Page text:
Overview: Excitement is difficult to define precisely. Physics tells us that excitement is the amount of heat in electrons or something like that. Picture a vibrating slinky.
Physics also tells us that there are two kinds of energy: kinetic and potential. In LRT station area terms, Kinetic Excitement (KE) is the equivalent the the currently existing vitality. I.e. how many people are walking around a given station area at this very moment? How many interesting shops presently exist?
Rough glances can easily measure the kinetic excitement of an LRT station.
Potential Excitement (PE) is more difficult because you have to use your imagiation. That said, potential excitement is perhaps the definitive kind of excitement, becasuse most everyone can imagine things more exciting than the status quo. Measuring potential excitement requires a quick glance combined with future daydeams.
Combining these two types of excitement gives us our Combined Excitement Measure (CEM) for the station area as a whole.
Methodology: Two trips taken on the Green Line on separate days at separate times, with eyes wide open and imagination engaged.
Results: [As follows]
#18: Stadium Village
Unless there's a game at the giant stadium, this place is extremely boring. Extremely boring! I can't imagine anyone spending time here willingly. There are all kinds of parking lots surrounding this station, parking lots of every variety. It's a veritable who's who of car storage.
Government employees might be the least exciting group of people. These buildings are boring too, as government buildings must be. Hard to see anything interesting ever happening at this spot, barring a large protest on the Capitol Mall.
Many old people bespeaks a certain lack of vitality. The vastness of the Grigg-Midway building is matched only by its shoddiness. This station is boring for sure. Can it get less boring? Doubtful.
The single family homes along here (probably actually duplexes) make this somehat interesting, but not necessarily exciting. There is a great deal of auto-centric dullness in this area, for example the "eco-garage", Latuff Brothers, Enterprise Rent-a-Car, and the massive U-haul facility. The prospect of any of these buildings being replaced with actual people-type-things fills me with anticipation. But I'm not holding my breath.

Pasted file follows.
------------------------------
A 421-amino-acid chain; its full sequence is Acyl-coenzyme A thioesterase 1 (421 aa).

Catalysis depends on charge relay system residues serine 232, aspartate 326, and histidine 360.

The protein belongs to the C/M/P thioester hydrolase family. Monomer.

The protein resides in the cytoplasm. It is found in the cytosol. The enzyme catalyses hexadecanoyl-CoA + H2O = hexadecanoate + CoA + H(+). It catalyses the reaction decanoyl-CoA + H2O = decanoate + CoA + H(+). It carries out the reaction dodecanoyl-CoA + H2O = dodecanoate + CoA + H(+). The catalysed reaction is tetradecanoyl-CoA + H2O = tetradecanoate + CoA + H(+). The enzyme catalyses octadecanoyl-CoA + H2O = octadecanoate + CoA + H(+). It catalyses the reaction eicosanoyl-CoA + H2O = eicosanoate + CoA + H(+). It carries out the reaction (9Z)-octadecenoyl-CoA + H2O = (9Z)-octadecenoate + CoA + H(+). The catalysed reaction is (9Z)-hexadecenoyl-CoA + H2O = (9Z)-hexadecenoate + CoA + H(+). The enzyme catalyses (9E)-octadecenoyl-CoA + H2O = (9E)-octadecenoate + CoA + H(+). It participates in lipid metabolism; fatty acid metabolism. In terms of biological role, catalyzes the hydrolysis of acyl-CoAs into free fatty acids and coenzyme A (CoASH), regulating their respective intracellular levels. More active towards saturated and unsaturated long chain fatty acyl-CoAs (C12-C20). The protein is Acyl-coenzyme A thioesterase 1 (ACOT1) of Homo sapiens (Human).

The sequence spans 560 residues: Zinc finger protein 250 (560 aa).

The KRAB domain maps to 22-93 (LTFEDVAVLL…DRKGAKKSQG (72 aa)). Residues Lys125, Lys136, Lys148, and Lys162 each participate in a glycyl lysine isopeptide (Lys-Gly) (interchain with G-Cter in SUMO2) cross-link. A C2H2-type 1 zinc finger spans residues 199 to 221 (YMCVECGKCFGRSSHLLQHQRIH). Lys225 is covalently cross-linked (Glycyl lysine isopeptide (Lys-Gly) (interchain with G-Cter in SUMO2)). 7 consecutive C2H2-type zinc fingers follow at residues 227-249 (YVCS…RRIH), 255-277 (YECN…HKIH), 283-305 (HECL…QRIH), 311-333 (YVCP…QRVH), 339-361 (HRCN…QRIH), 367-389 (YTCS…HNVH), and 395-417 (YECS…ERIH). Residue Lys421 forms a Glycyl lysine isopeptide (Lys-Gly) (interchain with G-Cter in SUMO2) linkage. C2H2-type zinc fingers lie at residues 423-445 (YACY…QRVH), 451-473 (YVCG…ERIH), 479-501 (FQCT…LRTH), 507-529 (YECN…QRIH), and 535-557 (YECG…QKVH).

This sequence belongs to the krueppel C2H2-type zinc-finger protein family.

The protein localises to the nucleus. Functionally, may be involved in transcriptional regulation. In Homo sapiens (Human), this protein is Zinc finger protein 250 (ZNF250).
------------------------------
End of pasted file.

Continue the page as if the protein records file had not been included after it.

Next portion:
Ugh. The PE/KE ratio here is very high. So many parking lots and auto shops, so little time to enjoy each one individually and really appreciate each one's soul-sucking architecture. There are parking lots with fences, parking lots without fences, walls with fake windows and walls with no windows... so you've pretty much got everything. The only saving grace is the payday loan store on the corner? (DQ, White Castle...)
#13: Prospect Park
This might be the strangest station on the line. Like the Stadium Village station, it's basically parking lots without any sign of life. Yet I sense potential here missing from its neighbor. I have a tingling sensation that something could be built here that might provide a teensy catsup squirt of excitement. Nay, a dollop.
An unexciting place whose only pulse comes from its proximity to students. The Westgate Industrial area is where dreams go to die. The row of shops on the Southeast corner account for the lion's share of excitement.
Along with Snelling, the most dichotomous station on the line, with the crappy big box desert on the south side and occasional spots of shady historic intrigue on the north. The Town House accounts for two full points of KE all by itself. Lots of potential here too, what with all the abandoned old car dealerships.
This station sits right on the seam between one of the most derilict spots in Saint Paul and the Capitol complex, which makes it a odd mixture of lobbyists and very poor people. That's actually half exciting by itself.